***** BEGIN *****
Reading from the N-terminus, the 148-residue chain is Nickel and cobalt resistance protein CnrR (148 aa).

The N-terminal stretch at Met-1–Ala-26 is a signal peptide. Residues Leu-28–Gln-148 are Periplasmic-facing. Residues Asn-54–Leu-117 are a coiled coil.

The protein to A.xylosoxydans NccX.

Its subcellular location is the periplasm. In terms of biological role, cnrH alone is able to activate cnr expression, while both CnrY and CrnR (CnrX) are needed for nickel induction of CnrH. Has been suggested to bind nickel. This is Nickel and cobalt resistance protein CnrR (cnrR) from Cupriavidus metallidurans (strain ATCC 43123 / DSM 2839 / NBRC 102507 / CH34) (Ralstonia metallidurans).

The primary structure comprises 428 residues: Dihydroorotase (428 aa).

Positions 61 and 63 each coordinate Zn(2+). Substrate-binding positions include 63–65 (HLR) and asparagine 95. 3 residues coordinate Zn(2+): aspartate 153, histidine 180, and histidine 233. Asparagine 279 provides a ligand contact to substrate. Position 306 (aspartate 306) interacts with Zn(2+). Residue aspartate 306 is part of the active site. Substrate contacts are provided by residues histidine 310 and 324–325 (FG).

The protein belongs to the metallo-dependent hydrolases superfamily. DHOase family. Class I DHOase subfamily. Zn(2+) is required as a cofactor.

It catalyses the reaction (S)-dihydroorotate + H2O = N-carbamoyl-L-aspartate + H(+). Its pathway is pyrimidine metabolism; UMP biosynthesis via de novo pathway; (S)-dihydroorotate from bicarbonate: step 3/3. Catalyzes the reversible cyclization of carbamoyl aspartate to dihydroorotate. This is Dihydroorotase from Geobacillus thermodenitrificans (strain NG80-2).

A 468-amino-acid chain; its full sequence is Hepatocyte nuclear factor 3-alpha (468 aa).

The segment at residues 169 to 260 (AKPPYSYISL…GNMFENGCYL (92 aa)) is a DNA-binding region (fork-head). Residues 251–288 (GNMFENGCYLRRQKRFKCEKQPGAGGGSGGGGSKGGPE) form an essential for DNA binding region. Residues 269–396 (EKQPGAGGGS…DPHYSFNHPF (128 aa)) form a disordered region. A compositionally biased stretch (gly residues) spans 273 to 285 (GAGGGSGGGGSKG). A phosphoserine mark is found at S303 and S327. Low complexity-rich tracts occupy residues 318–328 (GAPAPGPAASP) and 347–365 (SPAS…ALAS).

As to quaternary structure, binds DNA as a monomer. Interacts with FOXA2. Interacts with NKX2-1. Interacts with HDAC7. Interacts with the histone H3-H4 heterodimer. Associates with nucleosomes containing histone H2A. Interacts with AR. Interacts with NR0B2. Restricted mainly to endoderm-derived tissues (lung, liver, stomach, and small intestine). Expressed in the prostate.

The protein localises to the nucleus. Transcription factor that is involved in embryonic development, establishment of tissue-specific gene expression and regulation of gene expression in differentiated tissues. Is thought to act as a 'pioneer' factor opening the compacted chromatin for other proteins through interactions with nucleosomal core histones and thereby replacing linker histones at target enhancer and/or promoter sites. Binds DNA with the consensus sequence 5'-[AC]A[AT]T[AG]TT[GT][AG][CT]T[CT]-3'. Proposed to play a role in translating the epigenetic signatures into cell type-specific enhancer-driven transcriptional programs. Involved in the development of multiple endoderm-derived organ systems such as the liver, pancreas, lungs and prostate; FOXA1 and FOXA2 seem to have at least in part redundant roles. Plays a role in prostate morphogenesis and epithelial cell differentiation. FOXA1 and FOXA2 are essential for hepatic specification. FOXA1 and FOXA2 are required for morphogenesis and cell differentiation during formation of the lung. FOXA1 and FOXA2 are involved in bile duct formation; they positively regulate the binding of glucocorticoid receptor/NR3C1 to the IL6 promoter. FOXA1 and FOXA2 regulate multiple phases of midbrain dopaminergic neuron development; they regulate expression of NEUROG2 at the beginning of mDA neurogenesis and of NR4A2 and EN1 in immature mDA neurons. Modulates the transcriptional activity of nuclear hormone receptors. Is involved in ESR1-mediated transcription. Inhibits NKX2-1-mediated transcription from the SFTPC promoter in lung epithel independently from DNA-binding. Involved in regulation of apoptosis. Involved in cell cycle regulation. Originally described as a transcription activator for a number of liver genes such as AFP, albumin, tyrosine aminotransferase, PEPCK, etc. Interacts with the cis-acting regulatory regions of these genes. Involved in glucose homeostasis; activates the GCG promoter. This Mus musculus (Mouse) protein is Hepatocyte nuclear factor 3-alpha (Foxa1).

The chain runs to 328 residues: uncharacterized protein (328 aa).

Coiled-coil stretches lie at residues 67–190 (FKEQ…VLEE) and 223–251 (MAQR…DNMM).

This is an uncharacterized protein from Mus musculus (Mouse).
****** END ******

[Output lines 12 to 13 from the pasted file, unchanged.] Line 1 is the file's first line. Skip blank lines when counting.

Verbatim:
The protein localises to the nucleus. Transcription factor that is involved in embryonic development, establishment of tissue-specific gene expression and regulation of gene expression in differentiated tissues. Is thought to act as a 'pioneer' factor opening the compacted chromatin for other proteins through interactions with nucleosomal core histones and thereby replacing linker histones at target enhancer and/or promoter sites. Binds DNA with the consensus sequence 5'-[AC]A[AT]T[AG]TT[GT][AG][CT]T[CT]-3'. Proposed to play a role in translating the epigenetic signatures into cell type-specific enhancer-driven transcriptional programs. Involved in the development of multiple endoderm-derived organ systems such as the liver, pancreas, lungs and prostate; FOXA1 and FOXA2 seem to have at least in part redundant roles. Plays a role in prostate morphogenesis and epithelial cell differentiation. FOXA1 and FOXA2 are essential for hepatic specification. FOXA1 and FOXA2 are required for morphogenesis and cell differentiation during formation of the lung. FOXA1 and FOXA2 are involved in bile duct formation; they positively regulate the binding of glucocorticoid receptor/NR3C1 to the IL6 promoter. FOXA1 and FOXA2 regulate multiple phases of midbrain dopaminergic neuron development; they regulate expression of NEUROG2 at the beginning of mDA neurogenesis and of NR4A2 and EN1 in immature mDA neurons. Modulates the transcriptional activity of nuclear hormone receptors. Is involved in ESR1-mediated transcription. Inhibits NKX2-1-mediated transcription from the SFTPC promoter in lung epithel independently from DNA-binding. Involved in regulation of apoptosis. Involved in cell cycle regulation. Originally described as a transcription activator for a number of liver genes such as AFP, albumin, tyrosine aminotransferase, PEPCK, etc. Interacts with the cis-acting regulatory regions of these genes. Involved in glucose homeostasis; activates the GCG promoter. This Mus musculus (Mouse) protein is Hepatocyte nuclear factor 3-alpha (Foxa1).

The chain runs to 328 residues: uncharacterized protein (328 aa).